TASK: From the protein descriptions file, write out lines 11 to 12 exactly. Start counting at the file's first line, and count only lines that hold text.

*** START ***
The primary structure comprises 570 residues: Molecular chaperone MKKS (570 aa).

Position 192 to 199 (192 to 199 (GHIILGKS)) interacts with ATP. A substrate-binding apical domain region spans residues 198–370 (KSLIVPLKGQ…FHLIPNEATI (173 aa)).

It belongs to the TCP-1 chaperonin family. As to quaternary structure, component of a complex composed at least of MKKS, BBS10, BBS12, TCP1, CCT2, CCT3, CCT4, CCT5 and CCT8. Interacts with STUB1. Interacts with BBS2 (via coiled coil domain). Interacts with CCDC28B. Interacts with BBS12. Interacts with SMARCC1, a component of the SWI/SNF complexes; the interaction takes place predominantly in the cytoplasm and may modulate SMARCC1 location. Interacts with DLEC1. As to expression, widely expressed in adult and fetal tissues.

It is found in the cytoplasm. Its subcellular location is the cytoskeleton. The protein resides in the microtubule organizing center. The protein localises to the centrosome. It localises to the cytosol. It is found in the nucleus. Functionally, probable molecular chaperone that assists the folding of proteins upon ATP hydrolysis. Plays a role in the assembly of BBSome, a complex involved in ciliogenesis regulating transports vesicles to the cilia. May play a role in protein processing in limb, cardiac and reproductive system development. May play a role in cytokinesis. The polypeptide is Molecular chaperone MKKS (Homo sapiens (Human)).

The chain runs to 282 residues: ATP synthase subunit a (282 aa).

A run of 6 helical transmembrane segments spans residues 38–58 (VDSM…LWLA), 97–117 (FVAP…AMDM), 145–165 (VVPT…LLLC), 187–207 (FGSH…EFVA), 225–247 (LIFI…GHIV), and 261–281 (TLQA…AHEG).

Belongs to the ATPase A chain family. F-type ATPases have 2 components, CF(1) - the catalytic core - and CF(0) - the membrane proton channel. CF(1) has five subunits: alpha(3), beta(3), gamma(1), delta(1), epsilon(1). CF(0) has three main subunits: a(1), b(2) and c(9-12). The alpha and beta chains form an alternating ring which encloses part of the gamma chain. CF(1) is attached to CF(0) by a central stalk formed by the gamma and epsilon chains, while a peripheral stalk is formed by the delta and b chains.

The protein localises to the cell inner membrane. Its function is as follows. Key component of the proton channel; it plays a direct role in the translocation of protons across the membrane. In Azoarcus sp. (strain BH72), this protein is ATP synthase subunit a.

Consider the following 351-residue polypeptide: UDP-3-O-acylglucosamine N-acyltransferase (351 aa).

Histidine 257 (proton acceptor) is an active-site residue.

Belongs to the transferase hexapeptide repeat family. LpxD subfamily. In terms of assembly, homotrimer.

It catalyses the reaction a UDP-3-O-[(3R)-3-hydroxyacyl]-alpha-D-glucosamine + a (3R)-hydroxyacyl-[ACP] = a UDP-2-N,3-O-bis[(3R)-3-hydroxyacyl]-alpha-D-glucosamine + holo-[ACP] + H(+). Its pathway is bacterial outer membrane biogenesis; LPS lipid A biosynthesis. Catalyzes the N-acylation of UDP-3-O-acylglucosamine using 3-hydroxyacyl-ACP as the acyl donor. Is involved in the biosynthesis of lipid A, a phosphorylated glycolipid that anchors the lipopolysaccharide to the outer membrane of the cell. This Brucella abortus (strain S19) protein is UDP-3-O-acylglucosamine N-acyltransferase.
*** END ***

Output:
Belongs to the transferase hexapeptide repeat family. LpxD subfamily. In terms of assembly, homotrimer.

It catalyses the reaction a UDP-3-O-[(3R)-3-hydroxyacyl]-alpha-D-glucosamine + a (3R)-hydroxyacyl-[ACP] = a UDP-2-N,3-O-bis[(3R)-3-hydroxyacyl]-alpha-D-glucosamine + holo-[ACP] + H(+). Its pathway is bacterial outer membrane biogenesis; LPS lipid A biosynthesis. Catalyzes the N-acylation of UDP-3-O-acylglucosamine using 3-hydroxyacyl-ACP as the acyl donor. Is involved in the biosynthesis of lipid A, a phosphorylated glycolipid that anchors the lipopolysaccharide to the outer membrane of the cell. This Brucella abortus (strain S19) protein is UDP-3-O-acylglucosamine N-acyltransferase.